7 Tips to Handling Your Baby or Toddler’s Nighttime Leaky Diapers

44 Flares Filament.io 44 Flares ×

 
Leaky Nighttime Diapers

As parents, we’re all familiar with the standard reasons for a baby’s nighttime waking or toddler’s nighttime waking. Newborns and young infants often wake at night out of hunger. Many babies wake out of habit, because they’ve formed sleep associations. Toddlers may wake up in the middle of the night because they’ve had a nightmare.

Let’s add another cause for nighttime waking to our list: leaky diapers. Have any experience with that? I’ll bet most of you have. If so, you know how it goes — you wake to find your little one wet and cold and wailing loudly.

Sometimes, one leaky diaper is all it takes to turn a peaceful night of sleep into a chaotic mess!

So, what’s a parent to do? How do you stop leaky diapers from waking your baby or toddler at night?

Today, we’re spotlighting 7 tips that’ll help you banish those leaky diapers and keep your little one sleeping peacefully.

1. No drinks before bed (for toddlers).

Ignore this tip if you have an infant; babies need to nurse or take in formula frequently, and you should never withhold a feeding from your baby in order to prevent diaper leaks. If you have a toddler, however, it’s a different story. If your toddler routinely has something to drink right before bed, this could be part of the leaky diaper problem. Change your routine, and make sure that your toddler’s last drink of the night happens an hour (or more) before bedtime.

2. Do a diaper change right before your baby or toddler’s bedtime.

This one seems obvious, but not all parents take this step. If your baby or toddler is routinely waking up with a wet, leaking diaper, be sure to do a fresh diaper change right before you put your little one to bed for the night.

3. Do a diaper change right before your bedtime.

Disclaimer: this won’t work for all babies and toddlers. If your child is a light sleeper who will wake up completely if you try to do a late-night diaper change, then forget it. You’ll probably end up creating more problems than you solve! But if you think your child may sleep through (or at least wake only slightly during) a late-night diaper change, then consider sneaking in a diaper change right before you go to bed yourself.

4. Start buying bigger diapers.

Once your baby or toddler starts approaching the upper end of a diaper’s size limit, the leaks will probably start. If your little one is waking regularly because of a leaky diaper, consider moving up a size (at least at night). Some parents find that this solves the problem completely.

5. Invest in good overnight diapers.

If none of the above tips make a difference in the leaks, consider purchasing separate overnight diapers. Huggies Overnites are a great solution (I can vouch for them personally!); Pampers Extra Protection Nighttime Diapers are also a good choice. These overnight diapers are thicker and more absorbent than regular diapers, making them a good choice for nights. They’re also more expensive than regular diapers, but since you only need to use them at night, a large box will last a long time.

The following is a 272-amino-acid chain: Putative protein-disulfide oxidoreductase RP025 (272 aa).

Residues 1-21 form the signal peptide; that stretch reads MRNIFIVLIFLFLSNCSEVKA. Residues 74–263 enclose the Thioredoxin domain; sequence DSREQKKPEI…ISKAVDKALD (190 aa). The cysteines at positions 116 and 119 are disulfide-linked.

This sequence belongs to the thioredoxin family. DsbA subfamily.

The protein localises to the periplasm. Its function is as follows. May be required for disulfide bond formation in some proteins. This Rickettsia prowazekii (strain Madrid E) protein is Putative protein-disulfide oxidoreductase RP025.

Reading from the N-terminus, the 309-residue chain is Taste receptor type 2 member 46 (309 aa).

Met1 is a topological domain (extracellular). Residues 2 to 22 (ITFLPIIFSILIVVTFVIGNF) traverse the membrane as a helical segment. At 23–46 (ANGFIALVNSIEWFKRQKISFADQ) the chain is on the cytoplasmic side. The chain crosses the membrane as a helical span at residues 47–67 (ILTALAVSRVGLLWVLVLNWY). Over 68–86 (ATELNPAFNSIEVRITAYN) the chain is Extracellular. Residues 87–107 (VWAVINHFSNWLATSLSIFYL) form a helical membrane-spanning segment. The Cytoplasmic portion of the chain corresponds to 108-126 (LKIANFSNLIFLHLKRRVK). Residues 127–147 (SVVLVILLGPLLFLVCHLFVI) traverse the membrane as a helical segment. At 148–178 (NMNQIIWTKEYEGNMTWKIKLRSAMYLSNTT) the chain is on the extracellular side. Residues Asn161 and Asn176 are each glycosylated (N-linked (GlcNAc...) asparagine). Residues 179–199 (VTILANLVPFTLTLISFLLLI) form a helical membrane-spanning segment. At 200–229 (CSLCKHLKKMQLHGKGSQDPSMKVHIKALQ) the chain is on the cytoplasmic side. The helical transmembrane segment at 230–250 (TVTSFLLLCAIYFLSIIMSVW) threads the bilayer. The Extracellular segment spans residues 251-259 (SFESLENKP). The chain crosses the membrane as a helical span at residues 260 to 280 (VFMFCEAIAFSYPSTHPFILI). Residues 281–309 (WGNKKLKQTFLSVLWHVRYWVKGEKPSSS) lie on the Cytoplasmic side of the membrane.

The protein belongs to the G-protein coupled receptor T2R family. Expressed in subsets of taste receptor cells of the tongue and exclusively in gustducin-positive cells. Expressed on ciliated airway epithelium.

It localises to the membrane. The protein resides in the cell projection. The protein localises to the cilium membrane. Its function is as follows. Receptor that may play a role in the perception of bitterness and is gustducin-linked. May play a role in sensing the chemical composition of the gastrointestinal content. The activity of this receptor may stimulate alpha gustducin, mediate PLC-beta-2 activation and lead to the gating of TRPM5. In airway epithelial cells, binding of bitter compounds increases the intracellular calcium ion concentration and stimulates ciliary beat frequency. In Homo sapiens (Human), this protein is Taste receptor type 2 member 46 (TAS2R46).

6. Consider using Diaper Booster Pads.

I’ll confess — I’d never heard of diaper booster pads until I found them while researching this article. Turns out that some parents swear by them as THE solution for their little ones’ nighttime diaper leaks. These booster pads look a bit like feminine pads, and they’re designed to fit inside a regular (or overnight) diaper. The booster pad acts as a first line of defense — it absorbs up to 8 oz. of liquid. Once the pad is full, the diaper absorbs the excess. These might make a good last resort option for those parents who find that even overnight diapers aren’t doing the trick. Using cloth diapers? They have cloth diaper insert pads, too!

7. Keep Sleep Training

Although inconvenient, if you are sleep training, you will of course want to clean your baby up, change the sheets, redo a mini routine, and still have your baby try to settle herself. You don’t want to let something like a leaky diaper lead to inconsistency in your behavior and undermine your progress.

Of course, if you need help in your sleep training – look no further! That’s what we are here for. Sleep training can be tough, and hundreds of parents turn to us for sleep coaching help every month. We can help you, too! Take a look at our consultation packages, and see which one looks like a good fit for you.
 
Click here to see all our personalized consultation packages.
 
Once you purchase, you will immediately receive access to the Helpdesk, and you can set up your account, fill out your Family Sleep History form, submit it to a consultant, and get started on the journey to better sleep!

Want more information about how personalized help works? Check out our FAQ page here, and get answers. You can also take a tour of the Helpdesk.

Have you struggled with leaky diapers waking your baby or toddler? How did you cope? Any tips to add to our list? Share below!

  • Feel like you can handle sleep coaching on your own? Why not take a look at our The 3-Step System To Help Your Baby Sleep? Available in three affordable packages, this book is designed to give you practical, hands-on tools you can use to help your baby learn to fall asleep on his own, and stay asleep (and stop fighting bedtime!). For toddlers, try The 5-Step System To Better Toddler Sleep. Best of all, both books is available to download instantly – you can put it to use as early as tonight!